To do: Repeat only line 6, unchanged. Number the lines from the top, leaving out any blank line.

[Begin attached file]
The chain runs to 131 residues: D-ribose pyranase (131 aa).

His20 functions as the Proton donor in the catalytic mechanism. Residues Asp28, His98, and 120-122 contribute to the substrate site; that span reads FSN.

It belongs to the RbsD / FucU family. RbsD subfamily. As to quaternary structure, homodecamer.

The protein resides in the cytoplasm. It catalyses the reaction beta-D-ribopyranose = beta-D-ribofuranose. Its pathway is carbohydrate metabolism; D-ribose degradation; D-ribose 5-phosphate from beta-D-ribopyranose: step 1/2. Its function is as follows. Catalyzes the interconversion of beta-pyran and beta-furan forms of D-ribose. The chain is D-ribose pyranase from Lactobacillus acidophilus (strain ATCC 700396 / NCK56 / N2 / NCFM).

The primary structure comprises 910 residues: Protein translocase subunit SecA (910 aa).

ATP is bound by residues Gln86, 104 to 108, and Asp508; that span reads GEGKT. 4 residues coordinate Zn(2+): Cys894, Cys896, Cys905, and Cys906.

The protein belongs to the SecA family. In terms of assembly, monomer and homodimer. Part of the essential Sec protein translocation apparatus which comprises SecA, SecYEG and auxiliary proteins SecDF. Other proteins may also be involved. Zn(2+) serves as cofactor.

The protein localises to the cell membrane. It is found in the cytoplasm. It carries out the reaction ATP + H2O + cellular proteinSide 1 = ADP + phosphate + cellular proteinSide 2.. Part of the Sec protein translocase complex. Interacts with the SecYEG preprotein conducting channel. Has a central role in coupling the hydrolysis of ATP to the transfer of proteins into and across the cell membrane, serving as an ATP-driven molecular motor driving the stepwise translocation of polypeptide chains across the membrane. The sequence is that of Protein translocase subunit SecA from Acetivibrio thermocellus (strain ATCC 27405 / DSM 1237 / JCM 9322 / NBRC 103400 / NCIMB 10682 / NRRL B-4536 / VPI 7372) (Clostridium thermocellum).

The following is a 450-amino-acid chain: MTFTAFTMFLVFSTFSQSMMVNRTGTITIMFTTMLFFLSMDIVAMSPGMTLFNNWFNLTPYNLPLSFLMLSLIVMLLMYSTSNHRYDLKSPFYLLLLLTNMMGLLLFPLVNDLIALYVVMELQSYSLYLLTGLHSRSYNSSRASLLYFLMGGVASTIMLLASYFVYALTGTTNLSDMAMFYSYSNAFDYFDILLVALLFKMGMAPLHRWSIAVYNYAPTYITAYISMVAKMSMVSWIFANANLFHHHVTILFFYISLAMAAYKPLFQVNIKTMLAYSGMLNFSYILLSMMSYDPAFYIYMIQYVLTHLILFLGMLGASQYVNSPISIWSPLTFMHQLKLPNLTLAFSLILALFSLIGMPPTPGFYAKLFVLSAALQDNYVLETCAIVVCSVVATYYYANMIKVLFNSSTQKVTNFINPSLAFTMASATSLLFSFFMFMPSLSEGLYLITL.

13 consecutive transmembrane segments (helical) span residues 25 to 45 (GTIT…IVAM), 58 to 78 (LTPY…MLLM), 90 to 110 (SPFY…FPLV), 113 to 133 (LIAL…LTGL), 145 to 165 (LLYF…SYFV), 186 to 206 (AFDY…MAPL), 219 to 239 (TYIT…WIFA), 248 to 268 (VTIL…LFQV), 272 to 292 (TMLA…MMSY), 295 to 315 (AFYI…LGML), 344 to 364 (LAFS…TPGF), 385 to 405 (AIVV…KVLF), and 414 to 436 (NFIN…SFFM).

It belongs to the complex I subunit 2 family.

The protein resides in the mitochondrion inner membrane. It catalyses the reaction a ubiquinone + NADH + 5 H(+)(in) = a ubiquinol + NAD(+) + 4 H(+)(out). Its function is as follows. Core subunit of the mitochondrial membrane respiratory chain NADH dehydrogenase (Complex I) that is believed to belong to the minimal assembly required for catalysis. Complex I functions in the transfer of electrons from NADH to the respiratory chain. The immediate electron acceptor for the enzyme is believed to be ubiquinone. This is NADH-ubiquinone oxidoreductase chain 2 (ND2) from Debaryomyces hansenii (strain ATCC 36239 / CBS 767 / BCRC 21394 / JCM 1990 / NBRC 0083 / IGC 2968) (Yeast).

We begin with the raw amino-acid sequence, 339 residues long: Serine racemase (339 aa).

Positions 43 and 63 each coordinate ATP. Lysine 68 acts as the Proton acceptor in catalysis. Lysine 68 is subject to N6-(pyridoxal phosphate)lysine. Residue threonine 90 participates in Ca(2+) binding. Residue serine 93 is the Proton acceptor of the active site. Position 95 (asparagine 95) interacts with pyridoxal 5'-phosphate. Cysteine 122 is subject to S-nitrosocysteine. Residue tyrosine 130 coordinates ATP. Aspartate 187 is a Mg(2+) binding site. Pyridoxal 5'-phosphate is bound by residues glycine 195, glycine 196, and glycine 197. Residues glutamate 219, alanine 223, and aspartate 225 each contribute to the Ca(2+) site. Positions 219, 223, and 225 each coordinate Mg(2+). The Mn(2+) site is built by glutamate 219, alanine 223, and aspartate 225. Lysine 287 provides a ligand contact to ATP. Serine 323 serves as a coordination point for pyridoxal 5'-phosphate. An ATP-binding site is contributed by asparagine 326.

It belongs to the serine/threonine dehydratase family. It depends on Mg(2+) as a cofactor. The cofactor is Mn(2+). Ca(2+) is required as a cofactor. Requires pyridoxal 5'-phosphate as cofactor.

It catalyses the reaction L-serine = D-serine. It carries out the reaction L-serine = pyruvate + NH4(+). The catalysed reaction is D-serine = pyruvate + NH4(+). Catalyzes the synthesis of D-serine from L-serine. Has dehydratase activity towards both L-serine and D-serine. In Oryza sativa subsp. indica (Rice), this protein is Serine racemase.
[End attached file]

ATP is bound by residues Gln86, 104 to 108, and Asp508; that span reads GEGKT. 4 residues coordinate Zn(2+): Cys894, Cys896, Cys905, and Cys906.